"We have to have a better start; we have to be more aggressive," said center Claude Giroux, who alternated answering questions in English and French.
Will the testy feelings that flared toward the end of Game 3 carry into Saturday?
There was a lot of trash-talking, a lot of chippy play in the final minutes of Thursday's 5-1 Montreal win. There were eight penalties in the last 1 minute, 51 seconds, including a one-sided decision by Scott Hartnell (minus-2) in a fight with the Habs' Roman Hamrlik (two assists, plus-4).
These teams have more of an edge between them than the Flyers and Bruins did in the semifinals.
"I think as the series moves along and there is more and more hate from each side, things like that are bound to happen at some point," center Danny Briere said. "We have a lot of guys that are good in that department as well. But we just have to be careful not letting their guys that are doing that take control of the game, take control of the emotion on our team."
Embracing their nation
Everybody knows Canada is crazy about hockey.
Turns out the popularity is surging among immigrants to our northern neighbors.
According to a new survey by Environics Analytics and Research Now, the level of hockey interest in several ethnic communities is higher than it is for the average Canadian.
The survey said roughly half of all Canadians claim they are "somewhat or very interested" in watching professional hockey. By comparison, 70 percent of Italian Canadians, 64 percent of the Arab community, and 61 percent of Asian Canadians consider themselves fans.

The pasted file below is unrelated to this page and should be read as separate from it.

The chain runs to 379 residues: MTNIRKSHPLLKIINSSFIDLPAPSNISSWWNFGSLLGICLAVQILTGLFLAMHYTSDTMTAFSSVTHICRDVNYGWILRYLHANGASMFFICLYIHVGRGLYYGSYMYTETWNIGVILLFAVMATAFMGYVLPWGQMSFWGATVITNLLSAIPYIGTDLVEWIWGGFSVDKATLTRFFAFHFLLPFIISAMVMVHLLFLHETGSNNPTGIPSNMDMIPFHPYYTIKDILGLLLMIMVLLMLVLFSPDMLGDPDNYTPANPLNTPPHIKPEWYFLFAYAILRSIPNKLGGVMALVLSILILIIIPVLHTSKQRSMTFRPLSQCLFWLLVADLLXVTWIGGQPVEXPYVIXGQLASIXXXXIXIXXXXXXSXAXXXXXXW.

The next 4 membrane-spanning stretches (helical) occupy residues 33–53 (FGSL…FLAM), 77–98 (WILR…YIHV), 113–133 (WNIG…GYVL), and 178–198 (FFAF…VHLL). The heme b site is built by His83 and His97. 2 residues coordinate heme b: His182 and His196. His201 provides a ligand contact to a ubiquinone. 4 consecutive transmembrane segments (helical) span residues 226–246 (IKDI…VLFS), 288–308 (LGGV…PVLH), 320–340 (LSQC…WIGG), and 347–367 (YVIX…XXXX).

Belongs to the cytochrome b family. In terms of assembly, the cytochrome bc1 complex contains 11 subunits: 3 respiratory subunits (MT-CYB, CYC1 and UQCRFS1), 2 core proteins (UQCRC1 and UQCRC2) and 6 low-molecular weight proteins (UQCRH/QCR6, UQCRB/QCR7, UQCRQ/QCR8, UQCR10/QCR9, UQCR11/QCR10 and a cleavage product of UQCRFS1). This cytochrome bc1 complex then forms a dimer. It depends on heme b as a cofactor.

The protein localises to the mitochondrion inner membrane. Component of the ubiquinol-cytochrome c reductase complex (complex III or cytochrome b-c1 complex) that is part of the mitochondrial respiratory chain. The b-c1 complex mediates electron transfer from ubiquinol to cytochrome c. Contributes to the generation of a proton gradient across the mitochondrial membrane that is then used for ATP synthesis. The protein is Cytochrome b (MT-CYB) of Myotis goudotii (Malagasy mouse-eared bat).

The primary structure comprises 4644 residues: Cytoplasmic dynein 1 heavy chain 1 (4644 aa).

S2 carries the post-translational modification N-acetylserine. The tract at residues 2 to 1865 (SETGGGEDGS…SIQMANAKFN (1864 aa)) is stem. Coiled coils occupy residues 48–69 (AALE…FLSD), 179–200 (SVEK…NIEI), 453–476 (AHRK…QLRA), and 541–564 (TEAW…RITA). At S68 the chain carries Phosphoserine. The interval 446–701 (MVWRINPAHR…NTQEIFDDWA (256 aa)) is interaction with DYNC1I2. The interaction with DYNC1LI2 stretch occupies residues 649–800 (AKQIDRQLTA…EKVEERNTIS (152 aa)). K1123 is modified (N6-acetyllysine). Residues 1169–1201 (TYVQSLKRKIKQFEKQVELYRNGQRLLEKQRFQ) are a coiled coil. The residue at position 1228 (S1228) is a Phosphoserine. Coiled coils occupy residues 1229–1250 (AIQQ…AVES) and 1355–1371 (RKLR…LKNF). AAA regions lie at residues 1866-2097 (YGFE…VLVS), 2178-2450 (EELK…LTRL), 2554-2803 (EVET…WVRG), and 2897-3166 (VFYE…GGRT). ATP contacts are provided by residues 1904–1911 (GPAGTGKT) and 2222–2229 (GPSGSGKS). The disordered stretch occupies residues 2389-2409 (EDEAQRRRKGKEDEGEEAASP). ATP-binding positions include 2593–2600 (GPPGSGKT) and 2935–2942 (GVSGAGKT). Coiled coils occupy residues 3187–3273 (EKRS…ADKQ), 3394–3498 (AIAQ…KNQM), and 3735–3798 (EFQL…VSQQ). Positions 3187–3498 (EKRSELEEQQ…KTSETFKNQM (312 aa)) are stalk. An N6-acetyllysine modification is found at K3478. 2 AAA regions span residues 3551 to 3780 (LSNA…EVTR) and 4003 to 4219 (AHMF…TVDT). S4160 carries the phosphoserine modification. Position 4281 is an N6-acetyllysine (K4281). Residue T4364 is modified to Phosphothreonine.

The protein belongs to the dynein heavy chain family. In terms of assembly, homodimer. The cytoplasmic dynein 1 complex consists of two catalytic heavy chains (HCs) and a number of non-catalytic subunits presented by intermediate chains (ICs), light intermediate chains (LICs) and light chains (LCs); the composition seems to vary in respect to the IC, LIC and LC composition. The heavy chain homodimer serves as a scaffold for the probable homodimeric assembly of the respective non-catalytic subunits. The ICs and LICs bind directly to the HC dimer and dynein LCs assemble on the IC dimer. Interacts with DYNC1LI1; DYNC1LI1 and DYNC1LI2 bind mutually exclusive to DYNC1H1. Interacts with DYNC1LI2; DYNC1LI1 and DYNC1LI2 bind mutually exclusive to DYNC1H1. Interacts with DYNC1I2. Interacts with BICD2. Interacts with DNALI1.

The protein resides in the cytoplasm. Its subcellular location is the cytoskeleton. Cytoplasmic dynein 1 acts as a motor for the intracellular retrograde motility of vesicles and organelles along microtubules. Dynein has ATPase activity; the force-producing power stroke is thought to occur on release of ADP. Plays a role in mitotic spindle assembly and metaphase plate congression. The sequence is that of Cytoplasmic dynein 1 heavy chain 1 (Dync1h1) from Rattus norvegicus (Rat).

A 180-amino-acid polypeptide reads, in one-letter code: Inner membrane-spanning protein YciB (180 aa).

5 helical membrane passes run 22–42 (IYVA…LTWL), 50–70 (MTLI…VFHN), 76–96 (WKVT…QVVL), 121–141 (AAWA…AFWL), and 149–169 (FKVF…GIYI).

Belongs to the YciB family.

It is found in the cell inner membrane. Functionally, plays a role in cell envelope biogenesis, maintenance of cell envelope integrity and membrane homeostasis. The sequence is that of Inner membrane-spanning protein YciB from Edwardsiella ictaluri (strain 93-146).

It's a way to embrace a nation, they say. And, based on the ear-splitting noise that fans created in the Bell Centre during Montreal's 5-1 whipping of the Flyers on Thursday, that nation has never been more passionate.
With all due respect to the devoted fans in Philly, Washington, Boston, and Chicago, among others, the noise created at the Bell Centre is second to none.
You know you've "arrived" as a respected NHL goalie when Bell Centre fans derisively chant your name.
Flyers goalie Michael Leighton says he enjoys the atmosphere at the electric arena.
"For me, it's a fun building to play in," said Leighton, who could only be faulted for one goal in Montreal's win Thursday. "It kind of wakes you up and keeps you alert and gives you a chill sometimes when they're that loud."
Whether they win or lose Saturday, the Flyers are in good shape - at least that's what history tells us.
A win would give the Flyers a 3-1 series lead, and they are 18-3 in series in which they have won three of the first four games.
A loss would even the series at two games apiece. The Flyers are 13-6 in series that are tied, 2-2.
- Sam Carchidi